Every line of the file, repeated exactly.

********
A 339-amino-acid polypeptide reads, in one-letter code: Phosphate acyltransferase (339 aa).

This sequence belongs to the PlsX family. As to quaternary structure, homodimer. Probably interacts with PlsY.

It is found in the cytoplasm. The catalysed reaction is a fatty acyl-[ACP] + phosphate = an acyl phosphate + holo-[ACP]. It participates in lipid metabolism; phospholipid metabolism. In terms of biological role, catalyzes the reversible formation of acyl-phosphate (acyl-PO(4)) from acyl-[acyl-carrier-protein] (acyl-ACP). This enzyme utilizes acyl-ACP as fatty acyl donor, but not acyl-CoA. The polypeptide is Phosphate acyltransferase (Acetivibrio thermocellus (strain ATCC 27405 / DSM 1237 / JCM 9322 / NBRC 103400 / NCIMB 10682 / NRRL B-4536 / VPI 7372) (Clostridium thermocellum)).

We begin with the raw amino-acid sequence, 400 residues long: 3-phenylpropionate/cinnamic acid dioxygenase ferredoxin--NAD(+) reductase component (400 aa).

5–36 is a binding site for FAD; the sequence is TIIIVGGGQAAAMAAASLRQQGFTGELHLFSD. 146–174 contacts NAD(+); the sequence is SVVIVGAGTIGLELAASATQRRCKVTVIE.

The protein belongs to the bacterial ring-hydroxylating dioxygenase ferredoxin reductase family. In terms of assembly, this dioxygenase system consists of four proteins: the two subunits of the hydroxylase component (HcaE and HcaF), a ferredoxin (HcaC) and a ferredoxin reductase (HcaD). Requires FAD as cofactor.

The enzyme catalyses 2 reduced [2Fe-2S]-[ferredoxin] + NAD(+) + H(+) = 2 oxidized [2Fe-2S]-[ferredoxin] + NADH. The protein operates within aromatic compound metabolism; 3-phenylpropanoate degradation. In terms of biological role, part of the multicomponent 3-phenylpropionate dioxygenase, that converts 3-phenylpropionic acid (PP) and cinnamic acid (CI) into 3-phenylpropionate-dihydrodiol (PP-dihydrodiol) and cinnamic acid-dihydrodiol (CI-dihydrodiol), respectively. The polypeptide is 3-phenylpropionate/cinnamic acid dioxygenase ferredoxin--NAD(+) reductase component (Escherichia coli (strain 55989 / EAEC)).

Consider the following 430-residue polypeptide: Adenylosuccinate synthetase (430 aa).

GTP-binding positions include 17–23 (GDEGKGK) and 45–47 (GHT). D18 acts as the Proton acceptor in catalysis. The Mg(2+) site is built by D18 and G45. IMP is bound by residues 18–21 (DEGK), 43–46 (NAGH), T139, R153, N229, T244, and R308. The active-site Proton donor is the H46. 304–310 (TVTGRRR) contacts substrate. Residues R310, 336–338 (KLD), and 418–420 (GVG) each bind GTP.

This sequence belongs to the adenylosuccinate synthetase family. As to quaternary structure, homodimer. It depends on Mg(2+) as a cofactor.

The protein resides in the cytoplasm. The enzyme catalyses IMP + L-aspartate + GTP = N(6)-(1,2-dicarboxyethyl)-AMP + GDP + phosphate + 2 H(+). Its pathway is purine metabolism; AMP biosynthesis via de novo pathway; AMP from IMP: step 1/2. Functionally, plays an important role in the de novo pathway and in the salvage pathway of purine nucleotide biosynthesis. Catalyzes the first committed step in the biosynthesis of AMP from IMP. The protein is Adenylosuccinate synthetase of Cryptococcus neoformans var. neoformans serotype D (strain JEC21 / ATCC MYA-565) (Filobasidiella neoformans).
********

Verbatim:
A 339-amino-acid polypeptide reads, in one-letter code: Phosphate acyltransferase (339 aa).

This sequence belongs to the PlsX family. As to quaternary structure, homodimer. Probably interacts with PlsY.

It is found in the cytoplasm. The catalysed reaction is a fatty acyl-[ACP] + phosphate = an acyl phosphate + holo-[ACP]. It participates in lipid metabolism; phospholipid metabolism. In terms of biological role, catalyzes the reversible formation of acyl-phosphate (acyl-PO(4)) from acyl-[acyl-carrier-protein] (acyl-ACP). This enzyme utilizes acyl-ACP as fatty acyl donor, but not acyl-CoA. The polypeptide is Phosphate acyltransferase (Acetivibrio thermocellus (strain ATCC 27405 / DSM 1237 / JCM 9322 / NBRC 103400 / NCIMB 10682 / NRRL B-4536 / VPI 7372) (Clostridium thermocellum)).

We begin with the raw amino-acid sequence, 400 residues long: 3-phenylpropionate/cinnamic acid dioxygenase ferredoxin--NAD(+) reductase component (400 aa).

5–36 is a binding site for FAD; the sequence is TIIIVGGGQAAAMAAASLRQQGFTGELHLFSD. 146–174 contacts NAD(+); the sequence is SVVIVGAGTIGLELAASATQRRCKVTVIE.

The protein belongs to the bacterial ring-hydroxylating dioxygenase ferredoxin reductase family. In terms of assembly, this dioxygenase system consists of four proteins: the two subunits of the hydroxylase component (HcaE and HcaF), a ferredoxin (HcaC) and a ferredoxin reductase (HcaD). Requires FAD as cofactor.

The enzyme catalyses 2 reduced [2Fe-2S]-[ferredoxin] + NAD(+) + H(+) = 2 oxidized [2Fe-2S]-[ferredoxin] + NADH. The protein operates within aromatic compound metabolism; 3-phenylpropanoate degradation. In terms of biological role, part of the multicomponent 3-phenylpropionate dioxygenase, that converts 3-phenylpropionic acid (PP) and cinnamic acid (CI) into 3-phenylpropionate-dihydrodiol (PP-dihydrodiol) and cinnamic acid-dihydrodiol (CI-dihydrodiol), respectively. The polypeptide is 3-phenylpropionate/cinnamic acid dioxygenase ferredoxin--NAD(+) reductase component (Escherichia coli (strain 55989 / EAEC)).

Consider the following 430-residue polypeptide: Adenylosuccinate synthetase (430 aa).

GTP-binding positions include 17–23 (GDEGKGK) and 45–47 (GHT). D18 acts as the Proton acceptor in catalysis. The Mg(2+) site is built by D18 and G45. IMP is bound by residues 18–21 (DEGK), 43–46 (NAGH), T139, R153, N229, T244, and R308. The active-site Proton donor is the H46. 304–310 (TVTGRRR) contacts substrate. Residues R310, 336–338 (KLD), and 418–420 (GVG) each bind GTP.

This sequence belongs to the adenylosuccinate synthetase family. As to quaternary structure, homodimer. It depends on Mg(2+) as a cofactor.

The protein resides in the cytoplasm. The enzyme catalyses IMP + L-aspartate + GTP = N(6)-(1,2-dicarboxyethyl)-AMP + GDP + phosphate + 2 H(+). Its pathway is purine metabolism; AMP biosynthesis via de novo pathway; AMP from IMP: step 1/2. Functionally, plays an important role in the de novo pathway and in the salvage pathway of purine nucleotide biosynthesis. Catalyzes the first committed step in the biosynthesis of AMP from IMP. The protein is Adenylosuccinate synthetase of Cryptococcus neoformans var. neoformans serotype D (strain JEC21 / ATCC MYA-565) (Filobasidiella neoformans).